I apologize for drawing your attention to a post on the Daily Cheeto -- but this piece is really good
, and it comes to us by way of LieparDestin, who has been a friendly presence on this very blog in times past.
We've known for a while that sockpuppetry
-- i.e., bogus internet commentary -- has been a covert methodology for driving the national online conversation. In other words, socks (as they are called for short) are a psywar tool. What I didn't know was Fox News has devoted quite a few man hours to perfecting the arcane art of sockpuppetry.
(Side note: Is the term "man hours" acceptable, feminism-wise? "Person hours" sounds stupid.)
NPR media reporter David Folkenflik writes in his forthcoming book Murdoch's World that Fox News' public relations staffers used an elaborate series of dummy accounts to fill the comments sections of critical blog posts with pro-Fox arguments.
In a chapter focusing on how Fox utilized its notoriously ruthless public relations department in the mid-to-late 00's, Folkenflik reports that Fox's PR staffers would "post pro-Fox rants" in the comments sections of "negative and even neutral" blog posts written about the network. According to Folkenflik, the staffers used various tactics to cover their tracks, including setting up wireless broadband connections that "could not be traced back" to the network.
A former staffer told Folkenflik that they had personally used "one hundred" fake accounts to plant Fox-friendly commentary...
On the blogs, the fight was particularly fierce. Fox PR staffers were expected to counter not just negative and even neutral blog postings but the anti-Fox comments beneath them. One former staffer recalled using twenty different aliases to post pro-Fox rants. Another had one hundred. Several employees had to acquire a cell phone thumb drive to provide a wireless broadband connection that could not be traced back to a Fox News or News Corp account. Another used an AOL dial-up connection, even in the age of widespread broadband access, on the rationale it would be harder to pinpoint its origins. Old laptops were distributed for these cyber operations. Even blogs with minor followings were reviewed to ensure no claim went unchecked.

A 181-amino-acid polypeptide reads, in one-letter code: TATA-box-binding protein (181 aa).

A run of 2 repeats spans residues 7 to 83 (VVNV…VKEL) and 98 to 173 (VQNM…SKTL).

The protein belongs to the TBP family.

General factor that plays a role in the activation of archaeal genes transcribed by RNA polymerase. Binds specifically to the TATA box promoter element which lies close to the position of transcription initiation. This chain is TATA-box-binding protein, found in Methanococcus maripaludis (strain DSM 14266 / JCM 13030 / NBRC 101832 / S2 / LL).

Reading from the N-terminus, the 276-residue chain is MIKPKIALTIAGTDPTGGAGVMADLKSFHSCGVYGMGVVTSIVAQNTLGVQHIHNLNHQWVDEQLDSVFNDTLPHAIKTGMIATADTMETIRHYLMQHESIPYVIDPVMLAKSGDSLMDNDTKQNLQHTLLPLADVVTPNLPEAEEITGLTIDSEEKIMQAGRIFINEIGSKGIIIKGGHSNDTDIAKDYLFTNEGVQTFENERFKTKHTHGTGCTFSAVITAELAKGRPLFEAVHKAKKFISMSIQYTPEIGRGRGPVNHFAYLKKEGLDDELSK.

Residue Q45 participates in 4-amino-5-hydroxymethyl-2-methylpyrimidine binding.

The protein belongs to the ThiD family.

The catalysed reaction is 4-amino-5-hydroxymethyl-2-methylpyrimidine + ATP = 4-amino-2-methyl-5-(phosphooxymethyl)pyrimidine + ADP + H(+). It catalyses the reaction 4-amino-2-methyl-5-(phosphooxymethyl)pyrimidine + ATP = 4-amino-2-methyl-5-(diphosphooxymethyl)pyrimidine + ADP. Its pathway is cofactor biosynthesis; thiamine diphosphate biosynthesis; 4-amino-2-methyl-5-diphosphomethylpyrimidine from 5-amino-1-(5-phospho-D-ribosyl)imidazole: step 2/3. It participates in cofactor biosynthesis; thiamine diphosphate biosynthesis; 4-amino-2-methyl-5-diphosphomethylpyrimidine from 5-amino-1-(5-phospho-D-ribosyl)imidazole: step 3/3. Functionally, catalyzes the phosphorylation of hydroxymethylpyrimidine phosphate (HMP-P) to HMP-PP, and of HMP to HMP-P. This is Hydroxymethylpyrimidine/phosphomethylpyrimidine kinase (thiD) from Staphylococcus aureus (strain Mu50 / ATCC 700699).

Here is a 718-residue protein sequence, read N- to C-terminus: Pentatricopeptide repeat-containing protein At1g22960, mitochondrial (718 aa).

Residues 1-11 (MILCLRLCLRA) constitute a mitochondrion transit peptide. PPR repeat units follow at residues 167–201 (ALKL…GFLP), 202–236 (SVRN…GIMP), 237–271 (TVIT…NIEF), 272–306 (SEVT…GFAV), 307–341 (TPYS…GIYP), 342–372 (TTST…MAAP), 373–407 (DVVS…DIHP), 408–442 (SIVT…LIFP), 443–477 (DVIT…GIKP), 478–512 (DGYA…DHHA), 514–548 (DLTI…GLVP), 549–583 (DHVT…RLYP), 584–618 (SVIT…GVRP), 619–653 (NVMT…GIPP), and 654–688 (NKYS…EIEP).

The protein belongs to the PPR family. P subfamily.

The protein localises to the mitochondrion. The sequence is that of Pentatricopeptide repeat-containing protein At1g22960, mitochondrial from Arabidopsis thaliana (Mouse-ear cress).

(Also see here
That last bit about "blogs with minor followings" hit home with me. Although Cannonfire is fairly well-known, I'm not a first-string or even second-string blogger, and I don't try to improve my site's ranking. Any blogger who gets more than a certain number of readers per day comes under pressure to keep things mainstream and dull. Where's the fun in that?
Nevertheless, on a few occasions -- the Weiner thing, the 2008 election, Israel's invasion of Lebanon -- this site has attracted sockpuppets. Dozens of 'em. Hundreds. Day and night. The attention was confounding, especially during the primary elections of 2008. I kept thinking: "If these guys are paid shills, why don't they concentrate their fire on the big
And then I heard from a couple of fellows who ran sites with substantially smaller readerships than my own site had. Even those
guys were getting "socked" -- and socked hard
Socks also make themselves felt in the world of commerce, especially on Amazon
Then the controversy roared into the U.S. when New York Times writer David Streitfeld – writing about a man name Todd Rutherford who built a cottage industry out of accepting money to write reviews – got mega-seller John Locke to admit to paying for over three hundred reviews of his books. Locke pointed out that he paid for honest reviews by “verified purchasers,” trying to make the distinction that paying for reviews is not dishonest unless the reviews themselves are dishonest. Which would have been a more effective argument had Rutherford himself not admitted that he compensated the reviewers on a sliding scale, paying only half as much for four-star and below reviews as for five star accolades.
There's a political dimension to "socked" Amazon book reviews, since any book pushing political disinformation will probably receive mucho paid-for praise from the shills.
What to do about "dirty socks"? Not sure. The only strategy that seems to work is heavy-handed comment moderation.